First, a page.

Defined benefit (DB)


Pensions are a tax-efficient way to save up for retirement. A defined benefit pension plan, also known as a final salary pension, is a type of pension plan. Defined Benefit pensions tend to be more common in the public sector, although some private sector businesses do still offer them.

What is defined benefit?

A defined benefit pension is an arrangement where the employer promises to pay a specified amount of money to an employee upon retirement. This amount is determined by a predetermined formula that takes into account the employee’s salary history and years of service with the company. A secure income is paid for life upon retirement, which increases in line with inflation.

What are the advantages of a DB pension plan compared to defined contribution plans?

Defined benefit pension plans offer several advantages compared to defined contribution plans in the UK. These include:

  • Predictability: The employee knows exactly how much they will receive in retirement. 
  • Employer responsibility: The employer is responsible for funding the plan and ensuring that there are sufficient funds to pay out the promised benefits. 
  • Inflation protection: Most offer inflation protection, which means that the employee’s pension payments will increase each year to keep pace with inflation
  • Long-term security: Defined benefit plans are designed to provide retirement income for the rest of the employee’s life. 

How do companies fund their DB pension plans?

Companies fund their defined benefit pension plans in the UK in several ways.

Firstly, they may make regular contributions to the plan from their profits or cash reserves. These contributions are invested in a variety of assets such as stocks, bonds, and real estate, to grow the plan’s assets over time.

Secondly, companies may set up a separate pension fund or trust to manage the plan’s assets. The trustees of the fund may invest assets on behalf of the plan, to generate returns to pay for future pension payments.

Additionally, some companies may purchase annuities or other insurance products to provide a guaranteed stream of income to the plan if the plan’s assets are insufficient to meet its obligations.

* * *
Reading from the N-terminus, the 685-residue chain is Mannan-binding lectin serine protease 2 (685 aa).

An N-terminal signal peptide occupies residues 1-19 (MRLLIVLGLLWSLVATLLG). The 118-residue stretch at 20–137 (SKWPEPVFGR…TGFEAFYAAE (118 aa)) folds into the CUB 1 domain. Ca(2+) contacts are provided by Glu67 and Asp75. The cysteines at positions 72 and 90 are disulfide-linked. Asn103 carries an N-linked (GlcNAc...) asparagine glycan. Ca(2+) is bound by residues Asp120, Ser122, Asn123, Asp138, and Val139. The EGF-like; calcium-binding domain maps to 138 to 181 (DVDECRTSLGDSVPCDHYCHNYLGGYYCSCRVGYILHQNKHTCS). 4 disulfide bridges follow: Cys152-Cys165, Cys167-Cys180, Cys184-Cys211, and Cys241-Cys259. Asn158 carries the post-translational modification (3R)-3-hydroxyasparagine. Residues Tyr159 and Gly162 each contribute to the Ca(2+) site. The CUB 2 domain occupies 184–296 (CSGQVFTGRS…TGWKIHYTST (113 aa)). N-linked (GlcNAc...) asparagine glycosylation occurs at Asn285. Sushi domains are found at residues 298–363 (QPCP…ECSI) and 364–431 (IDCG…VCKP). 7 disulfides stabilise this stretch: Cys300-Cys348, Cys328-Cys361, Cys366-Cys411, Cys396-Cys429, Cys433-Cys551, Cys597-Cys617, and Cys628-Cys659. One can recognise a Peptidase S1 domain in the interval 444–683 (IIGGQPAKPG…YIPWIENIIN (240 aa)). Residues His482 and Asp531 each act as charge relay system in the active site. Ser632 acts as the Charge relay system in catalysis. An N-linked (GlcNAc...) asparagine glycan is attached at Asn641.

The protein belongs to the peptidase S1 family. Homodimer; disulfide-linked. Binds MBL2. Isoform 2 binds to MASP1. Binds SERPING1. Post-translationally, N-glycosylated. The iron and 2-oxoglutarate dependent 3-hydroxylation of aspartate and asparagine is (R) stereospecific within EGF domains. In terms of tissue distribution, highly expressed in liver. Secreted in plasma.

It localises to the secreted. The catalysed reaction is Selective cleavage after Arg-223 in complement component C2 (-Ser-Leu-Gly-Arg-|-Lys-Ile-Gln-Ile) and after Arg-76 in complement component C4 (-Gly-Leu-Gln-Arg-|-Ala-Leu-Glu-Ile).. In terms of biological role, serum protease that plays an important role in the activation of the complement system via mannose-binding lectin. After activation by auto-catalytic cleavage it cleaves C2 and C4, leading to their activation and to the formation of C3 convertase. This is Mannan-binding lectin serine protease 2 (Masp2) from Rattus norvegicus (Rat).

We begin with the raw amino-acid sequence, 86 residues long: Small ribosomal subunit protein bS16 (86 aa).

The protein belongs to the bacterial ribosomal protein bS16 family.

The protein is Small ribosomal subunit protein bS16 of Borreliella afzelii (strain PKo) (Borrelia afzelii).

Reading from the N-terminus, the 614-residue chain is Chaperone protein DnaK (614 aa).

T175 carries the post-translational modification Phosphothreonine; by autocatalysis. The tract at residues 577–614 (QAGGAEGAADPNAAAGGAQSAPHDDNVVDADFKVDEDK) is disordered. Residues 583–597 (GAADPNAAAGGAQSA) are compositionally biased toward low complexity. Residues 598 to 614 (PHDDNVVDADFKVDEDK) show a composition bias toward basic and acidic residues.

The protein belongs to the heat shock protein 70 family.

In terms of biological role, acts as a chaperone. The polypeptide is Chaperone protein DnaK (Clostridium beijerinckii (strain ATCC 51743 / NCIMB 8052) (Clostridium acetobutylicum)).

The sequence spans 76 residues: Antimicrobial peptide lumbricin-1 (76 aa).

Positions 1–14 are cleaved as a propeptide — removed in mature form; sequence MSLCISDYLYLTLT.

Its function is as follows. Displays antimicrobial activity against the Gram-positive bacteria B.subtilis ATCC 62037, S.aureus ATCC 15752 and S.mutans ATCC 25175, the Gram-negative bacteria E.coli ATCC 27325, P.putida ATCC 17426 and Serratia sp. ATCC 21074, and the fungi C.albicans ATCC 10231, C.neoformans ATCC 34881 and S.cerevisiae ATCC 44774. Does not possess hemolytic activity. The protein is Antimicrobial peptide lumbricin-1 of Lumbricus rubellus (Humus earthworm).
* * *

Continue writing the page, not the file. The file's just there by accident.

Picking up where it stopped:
Finally, some companies may also consider options to de-risk their pension plan, such as transferring liabilities to a specialist insurer.

What are the risks associated with defined benefit pension plans?

Some risks associated with defined benefit pension plans in the UK include:

  1. Longevity risk: This is the risk to the employer that pensioners will live longer than expected, thereby increasing the cost of the pension plan.
  2. Investment risk: Defined benefit plans are invested in a range of assets, such as stocks and bonds, so they are subject to market volatility. Poor investment returns can cause the value of the pension fund to decline, which is a risk for the employer.
  3. Funding risk: If the plan sponsor does not contribute enough money to the plan or has not invested the money appropriately, then the pension plan may become underfunded, which will cause problems for the employer.
  4. Insolvency risk: If the plan sponsor goes bankrupt, the defined benefit plan may also be at risk and pension obligations may not be fulfilled, affecting the employee.

The first three reasons are why defined benefit pensions are no longer offered.

What are the differences between a DB pension plan and a defined contribution pension plan?

The main difference between defined benefit pension plans and defined contribution pension plans relates to what you receive upon retirement. In a defined benefit pension scheme, your employer promises to pay you a set amount each year, based on your final salary or career average. In a defined contribution scheme, payments depend on how much was paid in, how well the investments performed, and how you choose to make the money from the pot.

What is the maximum amount of pension benefit that can be paid under a DB plan?

In the UK, the maximum amount of pension benefit that can be paid for the 2022/2023 tax year is £60,000. This cap is designed to limit the tax advantages that can be gained from high pension incomes.